Mexico City's Anthropology Museum:
The National Museum of Anthropology (Museo Nacional de Antropologia) in Mexico City contains the world's largest collection of ancient Mexican art and also has ethnographic exhibits about Mexico's present-day indigenous groups. There is a hall dedicated to each of the cultural regions of Mesoamerica and the ethnological exhibits are located on the second floor. You could easily spend a full day, but you should at least dedicate a few hours to exploring this museum.
Mexico City's Anthropology Museum is one of our picks for Top Ten Sights in Mexico City.
The Turibus has a stop right outside the museum.
- The Sun Stone or Aztec Calendar
- Recreation of Pakal's tomb in Maya exhibit room
- Jade mask of the Zapotec Bat God in Oaxaca exhibit room
About the National Museum of Anthropology:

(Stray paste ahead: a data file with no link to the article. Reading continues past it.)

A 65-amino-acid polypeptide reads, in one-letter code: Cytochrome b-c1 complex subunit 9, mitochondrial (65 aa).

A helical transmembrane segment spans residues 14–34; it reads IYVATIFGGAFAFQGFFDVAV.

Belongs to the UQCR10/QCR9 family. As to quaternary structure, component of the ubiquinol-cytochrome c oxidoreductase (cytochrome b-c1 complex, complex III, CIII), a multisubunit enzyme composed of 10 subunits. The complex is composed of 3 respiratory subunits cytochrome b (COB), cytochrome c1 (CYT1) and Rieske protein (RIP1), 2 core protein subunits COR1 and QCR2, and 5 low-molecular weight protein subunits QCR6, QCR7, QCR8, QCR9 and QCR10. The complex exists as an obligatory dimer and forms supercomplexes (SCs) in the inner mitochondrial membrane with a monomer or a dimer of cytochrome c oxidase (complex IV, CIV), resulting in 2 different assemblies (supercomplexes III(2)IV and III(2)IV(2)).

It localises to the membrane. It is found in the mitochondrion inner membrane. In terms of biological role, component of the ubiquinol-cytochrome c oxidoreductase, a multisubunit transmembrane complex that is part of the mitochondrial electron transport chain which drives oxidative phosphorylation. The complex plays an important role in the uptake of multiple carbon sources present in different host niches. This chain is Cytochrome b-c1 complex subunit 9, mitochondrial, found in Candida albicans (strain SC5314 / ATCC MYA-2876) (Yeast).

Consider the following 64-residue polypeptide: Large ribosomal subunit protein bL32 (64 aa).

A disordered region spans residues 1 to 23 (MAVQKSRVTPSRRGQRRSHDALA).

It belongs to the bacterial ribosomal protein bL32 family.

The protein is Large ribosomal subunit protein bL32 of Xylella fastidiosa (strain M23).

Mexico City's National Museum of Anthropology has 23 permanent exhibit halls. Archaeology exhibits are located on the ground floor and ethnographic exhibits about present-day indigenous groups in Mexico are on the upper level.
When you enter the museum, the rooms on the right hand side show the cultures that developed in Central Mexico and are organized in chronological order. Start on the right and make your way around counter-clockwise to get a feel for how the cultures changed over time, culminating in the Mexica (Aztec) exhibit, full of monumental stone sculptures, of which the most famous is the Aztec Calendar, commonly known as the "Sun Stone."
On the left of the entrance are halls devoted to other cultural areas of Mexico. The Oaxaca and Maya rooms are also very impressive.
Several of the rooms have recreations of archeological scenes: murals in the Teotihuacan exhibit and tombs in the Oaxaca and Maya rooms. This gives the chance to see the pieces in the context in which they were found.
The museum is built around a large courtyard, which is a nice place to sit when you want to take a break. The museum is big and the collection is extensive, so be sure to set aside enough time to do it justice.